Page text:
BOSTON, Feb. 3 - Some women call it "the mental-pause" -- a seeming forgetfulness as they approach the age of menopause.
But instead of having short-term memory problems, women of perimenopausal age who are feeling stressed by the vicissitudes of life may actually have temporary short-circuiting of their ability to encode or learn new information, reported researchers at the International Neuropsychological Association meeting here today.
"This is not what most people think of traditionally when they think of memory loss," said Mark Mapstone, Ph.D., an assistant professor of neurology at the University of Rochester in Rochester, NY. "It feels like a memory problem, but the cause is different. It feels like you can't remember, but that's because you never really learned the information in the first place."
Dr. Mapstone and co-author Miriam Weber, Ph.D., who see patients at the university's memory disorders clinic, said that they are seeing increasing numbers of middle-age women who complain of forgetfulness.
"We see a lot of women who are afraid they are losing their minds," said Dr. Weber, a senior instructor of neurology, who presented results of a small study. "A lot of women complain that their thinking or their memory isn't what it used to be. Their big fear is that it's early Alzheimer's disease."
Their findings support those of a study published in Neurology in 2003, in which researchers from Rush-Presbyterian-St. Luke's Medical Center in Chicago found that "transition through menopause is not accompanied by a decline in working memory and perceptual speed."
The Rochester team recruited 24 perimenopausal women between the ages of 40 and 60. They used the World Health Organization definition of perimenopause, which is based on self-reports of menstrual cycles and included any changes in menstrual cycles with at least one cycle over the last 12 months.
Women with significant histories of neurological or psychiatric disorders and those who were taking hormone replacement therapy were excluded from the study.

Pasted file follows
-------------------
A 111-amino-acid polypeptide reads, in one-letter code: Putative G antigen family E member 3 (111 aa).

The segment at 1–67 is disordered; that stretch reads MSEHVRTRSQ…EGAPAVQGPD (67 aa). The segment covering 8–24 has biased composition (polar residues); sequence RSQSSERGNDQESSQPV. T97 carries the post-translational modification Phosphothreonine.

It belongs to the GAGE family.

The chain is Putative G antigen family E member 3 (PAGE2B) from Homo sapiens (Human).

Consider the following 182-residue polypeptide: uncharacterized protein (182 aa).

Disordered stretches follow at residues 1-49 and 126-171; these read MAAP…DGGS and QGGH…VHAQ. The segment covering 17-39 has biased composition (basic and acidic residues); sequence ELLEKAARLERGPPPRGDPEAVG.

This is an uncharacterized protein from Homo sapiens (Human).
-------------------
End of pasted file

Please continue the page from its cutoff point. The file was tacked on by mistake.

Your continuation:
The volunteers were subjected to a comprehensive battery of standardized tests, which included instruments measuring cognitive function, mood, and psychosocial and health status at a uniform time in their menstrual cycle (between menstrual cycle days four and seven, the early- to mid-follicular phase).
The investigators also measured blood levels of estrogen and follicle stimulating hormone on the day of the cognitive assessment.
"The majority of women in the study reported some degree of memory decline, and some reported this to be of moderate severity," the investigators noted.
All 24 women reported some symptoms of mood disruption, and 15 had symptoms of mild to moderate depression and/or anxiety, but none met clinical criteria for a mood disorder.
Yet despite the prevalence of memory complaints and mood problems, the investigators found that only one of the women had clinical evidence of memory impairment, although several women performed lower than expected on cognitive measures.
"We found a significant relationship between mood state, memory complaints, and encoding, and between mood state and E2 levels," they reported. "These data suggest that mood state may significantly influence the ability to encode new information and the subjective experience of memory loss during perimenopause."
The investigators used the example of a physician who tells a patient that there is something seriously wrong with her and then launches into a clinically detailed explanation, they said. The patient is more likely to focus on the words "seriously wrong" and forget to take in the rest of the information.
"When people spread their attention thin, it's difficult to encode new information," Dr, Mapstone said. "When they're worried or anxious about being late for work, or the problems of an aging parent - that sort of stress can rob your attentional resources and impact your ability to encode information properly."
This phenomenon isn't limited to perimenopausal women but can occur in any man or woman with symptoms of anxiety or depression, he added.
"What characterizes these women is that they're being pulled in a lot of different directions," Dr. Weber said. "Many work -- they have careers, aging parents, children. Then they're going through this dramatic hormonal change."
The researchers acknowledged that the small size of the study sample limits applicability of the data to the general population. They recommend a large scale longitudinal study of the relationship between mood and cognition in women making the transition through menopause.
"If these results are replicated in a larger sample of women, they may help alleviate concerns about subjective memory lapses in perimenopausal women," they wrote in the study abstract. "In addition, these results may inform health care providers of the importance of mood state and its influence on subjective cognitive complaints and objective function during perimenopause. A thorough investigation of mood state may be a first line approach to complaints of memory loss in these women."